A halo is a white or faintly coloured ring that sometimes appears around the sun; or in rare instances, the moon.
Haloes require ice crystals to form - either from high cirrus cloud of free falling crystals. Typically sunlight or moonlight is reflected by ice crystals producing a white halo. However, if the light rays strike the light at a particular angle, some light may be refracted. In such situations the halo will have a faint colouration.
The majority of ice crystals are hexagonal, or six-sided, and the most common angle of refraction through such a crystal is about 22 degrees. This is the most frequent type of halo and they are named 22° Haloes. Crystals with a different structure or that are at a different angle to the Sun may result in haloes that vary in size. Small haloes produced at 9° and larger ones at 46° are relatively common, and in some cases only part of a halo forms; appearing like an arc.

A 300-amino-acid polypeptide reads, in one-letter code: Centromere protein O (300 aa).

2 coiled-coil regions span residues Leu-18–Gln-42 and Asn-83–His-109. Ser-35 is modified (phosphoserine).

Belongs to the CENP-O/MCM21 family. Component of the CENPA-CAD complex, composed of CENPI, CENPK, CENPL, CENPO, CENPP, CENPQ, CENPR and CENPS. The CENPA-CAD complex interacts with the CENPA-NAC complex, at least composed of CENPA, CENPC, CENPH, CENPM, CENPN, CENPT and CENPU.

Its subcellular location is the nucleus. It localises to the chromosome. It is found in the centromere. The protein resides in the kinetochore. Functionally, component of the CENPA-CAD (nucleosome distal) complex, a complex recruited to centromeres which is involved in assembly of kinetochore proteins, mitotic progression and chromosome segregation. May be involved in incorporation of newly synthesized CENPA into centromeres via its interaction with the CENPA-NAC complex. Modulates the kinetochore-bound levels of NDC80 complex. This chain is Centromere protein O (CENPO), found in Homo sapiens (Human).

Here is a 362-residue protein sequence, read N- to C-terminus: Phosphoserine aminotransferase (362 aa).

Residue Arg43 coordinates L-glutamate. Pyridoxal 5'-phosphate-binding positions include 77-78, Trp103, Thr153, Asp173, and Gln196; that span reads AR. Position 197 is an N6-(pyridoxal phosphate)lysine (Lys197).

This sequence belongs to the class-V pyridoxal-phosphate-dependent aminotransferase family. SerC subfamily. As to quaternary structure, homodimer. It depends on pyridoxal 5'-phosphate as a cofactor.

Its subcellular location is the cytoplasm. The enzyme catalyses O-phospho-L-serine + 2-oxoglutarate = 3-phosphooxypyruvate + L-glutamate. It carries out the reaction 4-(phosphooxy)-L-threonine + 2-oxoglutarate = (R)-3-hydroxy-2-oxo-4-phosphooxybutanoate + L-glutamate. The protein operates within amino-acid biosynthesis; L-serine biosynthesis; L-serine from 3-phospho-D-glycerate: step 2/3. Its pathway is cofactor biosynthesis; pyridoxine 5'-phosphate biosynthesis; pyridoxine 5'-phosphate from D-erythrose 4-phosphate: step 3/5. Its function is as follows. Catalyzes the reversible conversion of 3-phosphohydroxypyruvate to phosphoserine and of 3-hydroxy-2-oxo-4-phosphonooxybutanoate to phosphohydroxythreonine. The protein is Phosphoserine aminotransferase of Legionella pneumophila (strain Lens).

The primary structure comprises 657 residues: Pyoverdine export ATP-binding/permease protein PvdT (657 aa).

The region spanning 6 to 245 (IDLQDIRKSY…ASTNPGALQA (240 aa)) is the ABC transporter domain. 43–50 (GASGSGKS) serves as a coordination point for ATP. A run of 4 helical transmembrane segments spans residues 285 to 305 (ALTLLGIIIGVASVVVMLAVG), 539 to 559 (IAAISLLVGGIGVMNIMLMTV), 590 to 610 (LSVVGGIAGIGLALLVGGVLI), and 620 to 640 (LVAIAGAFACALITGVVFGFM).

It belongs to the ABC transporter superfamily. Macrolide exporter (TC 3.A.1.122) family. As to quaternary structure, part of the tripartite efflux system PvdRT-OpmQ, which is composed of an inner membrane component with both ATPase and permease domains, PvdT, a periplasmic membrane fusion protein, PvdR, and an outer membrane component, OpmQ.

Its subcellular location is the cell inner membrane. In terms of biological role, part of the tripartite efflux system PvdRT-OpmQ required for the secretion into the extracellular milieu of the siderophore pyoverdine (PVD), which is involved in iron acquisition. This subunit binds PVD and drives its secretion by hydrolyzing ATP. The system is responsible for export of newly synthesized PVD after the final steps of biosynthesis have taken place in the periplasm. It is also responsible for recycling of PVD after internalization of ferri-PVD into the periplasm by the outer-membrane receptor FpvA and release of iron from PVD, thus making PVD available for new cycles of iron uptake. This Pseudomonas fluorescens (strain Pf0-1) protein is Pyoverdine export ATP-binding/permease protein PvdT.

In the past haloes and other such atmospheric phenomena were used as an empirical form of weather forecasting before the development of meteorology. There is some degree of truth in this. The high cirrus cloud which contains the ice crystals required for haloes to form often signifies an approaching frontal system; however in many cases the front will be inactive or simply change course from the area - producing no rain.
Last updated: 21 July 2014